First of all there is the Philips 9100, which combines their Perfect Pixel Ultra HD image processing engine with a striking new design and four-sided Amiblight. It also features Philips' Ultra Resolution upscaling solution for non-UHD content, along with 1000Hz Perfect Motion Rate Ultra, Micro Dimming Pro and the new 'arc' stand with a polished chrome finish and an open arch below the screen. The Philips 9100 will also include Android TV, bringing the world's most popular operating system to their Smart TV platform, and be available in 55 and 65 inch screen sizes.
TP Vision have also announced the Philips 8900, which is their first curved TV. This particular model comes in a 55 inch screen size and uses a curved Ultra HD 4K panel. It is powered by Android and certified by Google, thus providing easy access to the GooglePlay Store with its wealth of apps, games and content. In addition, the increased processing power together with an Android operating system allows for a much faster and more fluid user interface. The curved Philips 8900 also features 3-sided Ambilight, 1000 Hz Perfect Motion Rate Ultra, Local Contrast with Micro Dimming Pro and Ultra Resolution image processing. When asked about the new Philips 8900, Nico Vernieuwe explained that the curve was a design feature for those who want it, rather than a statement of intent from TP Vision.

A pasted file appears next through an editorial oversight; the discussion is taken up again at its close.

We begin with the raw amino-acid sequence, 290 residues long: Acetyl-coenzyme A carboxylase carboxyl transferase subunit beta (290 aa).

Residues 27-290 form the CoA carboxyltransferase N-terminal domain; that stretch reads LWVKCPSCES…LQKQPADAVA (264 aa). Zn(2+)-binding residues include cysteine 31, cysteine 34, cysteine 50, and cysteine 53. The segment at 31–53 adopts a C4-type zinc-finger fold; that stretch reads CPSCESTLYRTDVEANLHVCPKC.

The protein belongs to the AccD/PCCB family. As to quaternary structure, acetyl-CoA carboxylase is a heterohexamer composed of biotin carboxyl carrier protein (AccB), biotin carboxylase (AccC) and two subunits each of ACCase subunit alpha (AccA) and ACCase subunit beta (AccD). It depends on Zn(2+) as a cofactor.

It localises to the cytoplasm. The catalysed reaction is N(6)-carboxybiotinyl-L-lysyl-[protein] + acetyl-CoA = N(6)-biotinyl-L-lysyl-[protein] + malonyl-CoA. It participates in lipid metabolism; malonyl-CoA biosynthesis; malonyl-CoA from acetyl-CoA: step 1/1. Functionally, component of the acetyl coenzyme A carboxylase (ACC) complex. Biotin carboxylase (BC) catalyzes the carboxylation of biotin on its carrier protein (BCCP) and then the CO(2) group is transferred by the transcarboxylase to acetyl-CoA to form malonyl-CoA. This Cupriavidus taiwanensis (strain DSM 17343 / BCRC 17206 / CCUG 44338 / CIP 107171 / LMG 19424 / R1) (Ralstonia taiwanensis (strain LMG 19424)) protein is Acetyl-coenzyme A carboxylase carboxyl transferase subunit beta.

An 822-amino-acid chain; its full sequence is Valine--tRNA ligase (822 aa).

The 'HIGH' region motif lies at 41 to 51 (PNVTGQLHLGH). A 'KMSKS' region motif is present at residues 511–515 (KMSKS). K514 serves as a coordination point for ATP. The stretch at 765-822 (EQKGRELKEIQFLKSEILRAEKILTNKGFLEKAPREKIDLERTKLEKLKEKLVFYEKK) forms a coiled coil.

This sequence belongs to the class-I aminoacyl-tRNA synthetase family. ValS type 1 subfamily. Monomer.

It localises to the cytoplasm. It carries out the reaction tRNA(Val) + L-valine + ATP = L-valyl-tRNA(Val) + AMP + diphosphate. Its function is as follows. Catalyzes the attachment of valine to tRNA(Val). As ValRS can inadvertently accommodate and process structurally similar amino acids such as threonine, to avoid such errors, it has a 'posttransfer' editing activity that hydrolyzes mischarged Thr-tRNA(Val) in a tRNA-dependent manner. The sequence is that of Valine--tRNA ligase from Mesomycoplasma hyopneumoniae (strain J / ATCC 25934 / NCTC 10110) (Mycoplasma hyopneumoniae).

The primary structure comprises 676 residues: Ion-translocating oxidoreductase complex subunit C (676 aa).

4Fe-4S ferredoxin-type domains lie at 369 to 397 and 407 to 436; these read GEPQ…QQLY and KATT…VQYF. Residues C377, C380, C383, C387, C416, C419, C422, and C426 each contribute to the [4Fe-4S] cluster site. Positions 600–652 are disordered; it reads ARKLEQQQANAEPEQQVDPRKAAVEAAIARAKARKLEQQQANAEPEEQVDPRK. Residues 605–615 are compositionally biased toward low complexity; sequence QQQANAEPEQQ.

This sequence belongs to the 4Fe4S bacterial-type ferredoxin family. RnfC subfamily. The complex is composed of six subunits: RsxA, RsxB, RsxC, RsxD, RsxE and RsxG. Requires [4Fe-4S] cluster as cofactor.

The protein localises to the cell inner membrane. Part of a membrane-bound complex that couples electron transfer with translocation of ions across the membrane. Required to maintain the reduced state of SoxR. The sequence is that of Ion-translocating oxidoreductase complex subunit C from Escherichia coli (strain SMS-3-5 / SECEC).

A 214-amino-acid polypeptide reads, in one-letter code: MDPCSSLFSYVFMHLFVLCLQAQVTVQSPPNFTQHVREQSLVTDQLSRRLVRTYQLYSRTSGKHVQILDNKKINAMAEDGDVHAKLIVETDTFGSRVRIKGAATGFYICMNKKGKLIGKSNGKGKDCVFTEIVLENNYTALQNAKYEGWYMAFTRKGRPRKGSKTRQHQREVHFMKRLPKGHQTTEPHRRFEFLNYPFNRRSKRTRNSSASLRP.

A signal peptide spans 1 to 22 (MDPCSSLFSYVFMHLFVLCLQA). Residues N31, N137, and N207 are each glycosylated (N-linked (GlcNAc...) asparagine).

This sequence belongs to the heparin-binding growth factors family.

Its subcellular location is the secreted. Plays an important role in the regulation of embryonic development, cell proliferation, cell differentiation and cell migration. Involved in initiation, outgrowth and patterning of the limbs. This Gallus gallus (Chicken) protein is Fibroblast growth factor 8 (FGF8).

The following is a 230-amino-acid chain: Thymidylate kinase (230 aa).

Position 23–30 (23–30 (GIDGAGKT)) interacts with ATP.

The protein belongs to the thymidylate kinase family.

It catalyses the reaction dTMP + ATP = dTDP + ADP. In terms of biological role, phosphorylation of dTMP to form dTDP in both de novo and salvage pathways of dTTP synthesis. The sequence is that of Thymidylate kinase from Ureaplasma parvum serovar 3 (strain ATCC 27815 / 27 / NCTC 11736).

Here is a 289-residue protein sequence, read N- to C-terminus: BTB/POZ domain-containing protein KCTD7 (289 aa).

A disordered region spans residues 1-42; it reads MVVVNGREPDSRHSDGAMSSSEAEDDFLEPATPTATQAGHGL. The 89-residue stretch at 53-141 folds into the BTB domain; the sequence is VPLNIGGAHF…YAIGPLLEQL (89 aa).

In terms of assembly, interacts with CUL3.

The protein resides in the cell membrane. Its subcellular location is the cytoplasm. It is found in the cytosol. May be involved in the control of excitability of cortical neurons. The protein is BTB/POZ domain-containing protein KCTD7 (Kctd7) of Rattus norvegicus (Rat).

Finally there is the Philips 7900, which is designed to offer an affordable Ultra HD 4K option for those on a tighter budget who still want to enjoy UHD picture quality, Android and Ambilight. The ultra-slim Philips 7900 includes two-sided Ambilight, a Pixel Precise Ultra HD engine, 600 Hz PMR Ultra and twin tuners. It also includes Android TV and all Philips Ultra HD 4K Android TVs are certified by Google. This means that they have access to all apps, services, and content in the Google Play Store that are suitable to TV usage. You can find out more about Android TV and how Philips are implanting it in the article here.Philips are committed to Ultra HD 4K, with thirteen models over six different ranges.TP Vision also announced the new Philips UHD 880 Media Player which can stream HEVC encoded 4K content to a 2014 or 2013 Philips Ultra HD TV, although in the case of the 2013 models it will only apply to content not using HDCP 2.2 copy protection. The UHD 880 will be able to receive HEVC encoded videos via Wi-Fi, Ethernet and USB and will include Netflix and YouTube initially. An HDMI 2.0 connection between the media player and a Philips UHD TV will allow 4K UHD content to be displayed at up to 60 frames per second.
Along with HDMI 2.0, HDCP 2.2 and HEVC decoding, the UHD 880 will also include 12GB of digital storage. The UHD 880 will include Google’s upcoming operating system, Android L, bringing this to all connected Philips UHD TVs. It will also be upgradable to support any new HEVC video streaming offerings from video service providers that are developed for the Android platform. The Philips UHD 880 will be launched in the first quarter of 2015 and will be free to consumers who buy a 2014 Philips 8000 or 9000 series Ultra HD 4K TV.